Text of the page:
Researchers make exciting discoveries in non-excitable cells

by Bill Hathaway

It has been 60 years since scientists discovered that sodium channels create the electrical impulses crucial to the function of nerve, brain, and heart cells—all of which are termed "excitable." Now researchers at Yale and elsewhere are discovering that sodium channels also play key roles in so-called non-excitable cells.

In the Oct. 16 issue of the journal Neuron, Yale neuroscientists Stephen Waxman and Joel Black review nearly a quarter-century of research that shows sodium channels in cells that do not transmit may nonetheless play a role in immune system function, migration of cells, neurodegenerative disease, and cancer.

"This insight has opened up new avenues of research in a variety of pathologies," Waxman said.

For instance, Waxman's lab has begun to study the functional role of voltage-gated sodium channels in non-excitable glial cells within the spinal cord and brain. They are currently investigating whether in these non-excitable cells may participate in the formation of glial scars, thereby inhibiting regeneration of nerve after traumatic injury to the spinal cord or brain.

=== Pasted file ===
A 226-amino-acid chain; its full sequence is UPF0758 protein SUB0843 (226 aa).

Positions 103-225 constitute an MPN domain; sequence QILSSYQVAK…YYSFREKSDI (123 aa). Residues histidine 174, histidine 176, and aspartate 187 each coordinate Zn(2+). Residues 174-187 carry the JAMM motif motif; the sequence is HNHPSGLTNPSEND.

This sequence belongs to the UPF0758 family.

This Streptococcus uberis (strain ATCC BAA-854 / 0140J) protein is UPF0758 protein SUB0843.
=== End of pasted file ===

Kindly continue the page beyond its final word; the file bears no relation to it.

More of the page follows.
More information: www.cell.com/neuron/abstract/S0896-6273(13)00810-6

add to favorites email to friend print save as pdf

Related Stories

Scorpion venom -- bad for bugs, good for pesticides

Apr 27, 2011

Fables have long cast scorpions as bad-natured killers of hapless turtles that naively agree to ferry them across rivers. Michigan State University scientists, however, see them in a different light.

Recommended for you

Molecular basis of age-related memory loss explained

31 minutes ago

From telephone numbers to foreign vocabulary, our brains hold a seemingly endless supply of information. However, as we are getting older, our ability to learn and remember new things declines. A team of ...

The neurochemistry of addiction

1 hour ago

We've all heard the term "addictive personality," and many of us know individuals who are consistently more likely to take the extra drink or pill that puts them over the edge. But the specific balance of ...

Study examines blood markers, survival in patients with ALS

17 hours ago

The blood biomarkers serum albumin and creatinine appear to be associated with survival in patients with amyotrophic lateral sclerosis (ALS) and may help define prognosis in patients after they are diagnosed with the fatal ...

User comments